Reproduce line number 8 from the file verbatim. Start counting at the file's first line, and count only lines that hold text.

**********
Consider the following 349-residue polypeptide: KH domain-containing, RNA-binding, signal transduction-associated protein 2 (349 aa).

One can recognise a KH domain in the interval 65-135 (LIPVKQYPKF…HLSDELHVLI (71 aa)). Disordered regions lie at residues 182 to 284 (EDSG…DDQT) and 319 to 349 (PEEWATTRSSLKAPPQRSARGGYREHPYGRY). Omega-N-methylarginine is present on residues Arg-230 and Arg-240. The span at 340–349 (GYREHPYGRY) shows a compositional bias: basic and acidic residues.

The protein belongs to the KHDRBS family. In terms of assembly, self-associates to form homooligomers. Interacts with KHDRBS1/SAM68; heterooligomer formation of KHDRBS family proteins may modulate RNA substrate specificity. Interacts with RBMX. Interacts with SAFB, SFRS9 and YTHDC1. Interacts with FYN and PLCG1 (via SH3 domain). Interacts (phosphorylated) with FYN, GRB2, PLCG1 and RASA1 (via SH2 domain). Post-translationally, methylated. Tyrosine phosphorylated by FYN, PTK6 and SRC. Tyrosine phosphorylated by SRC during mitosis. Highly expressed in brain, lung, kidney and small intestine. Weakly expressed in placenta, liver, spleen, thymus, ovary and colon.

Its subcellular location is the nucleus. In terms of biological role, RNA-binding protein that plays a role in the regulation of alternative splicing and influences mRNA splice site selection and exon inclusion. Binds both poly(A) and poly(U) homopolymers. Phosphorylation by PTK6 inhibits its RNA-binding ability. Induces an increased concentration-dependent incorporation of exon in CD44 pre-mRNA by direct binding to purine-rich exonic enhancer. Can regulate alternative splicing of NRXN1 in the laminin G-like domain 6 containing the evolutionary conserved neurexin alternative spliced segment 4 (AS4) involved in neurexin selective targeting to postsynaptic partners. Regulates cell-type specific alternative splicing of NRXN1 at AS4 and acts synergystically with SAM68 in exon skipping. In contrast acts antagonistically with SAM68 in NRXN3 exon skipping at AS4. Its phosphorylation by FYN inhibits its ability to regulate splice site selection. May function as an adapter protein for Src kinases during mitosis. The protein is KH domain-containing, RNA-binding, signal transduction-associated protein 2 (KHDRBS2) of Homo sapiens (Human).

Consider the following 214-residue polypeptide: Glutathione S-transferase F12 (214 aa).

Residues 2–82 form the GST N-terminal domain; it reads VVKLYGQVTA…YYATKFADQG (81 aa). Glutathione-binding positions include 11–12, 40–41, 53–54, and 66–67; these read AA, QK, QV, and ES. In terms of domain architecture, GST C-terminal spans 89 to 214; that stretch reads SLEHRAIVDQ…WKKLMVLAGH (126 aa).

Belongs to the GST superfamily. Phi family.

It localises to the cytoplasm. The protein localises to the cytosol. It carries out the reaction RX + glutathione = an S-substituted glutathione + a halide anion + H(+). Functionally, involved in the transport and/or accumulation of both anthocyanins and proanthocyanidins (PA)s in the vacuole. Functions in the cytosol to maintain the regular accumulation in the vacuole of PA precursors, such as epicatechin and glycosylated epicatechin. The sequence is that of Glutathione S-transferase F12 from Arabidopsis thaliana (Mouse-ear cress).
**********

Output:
It localises to the cytoplasm. The protein localises to the cytosol. It carries out the reaction RX + glutathione = an S-substituted glutathione + a halide anion + H(+). Functionally, involved in the transport and/or accumulation of both anthocyanins and proanthocyanidins (PA)s in the vacuole. Functions in the cytosol to maintain the regular accumulation in the vacuole of PA precursors, such as epicatechin and glycosylated epicatechin. The sequence is that of Glutathione S-transferase F12 from Arabidopsis thaliana (Mouse-ear cress).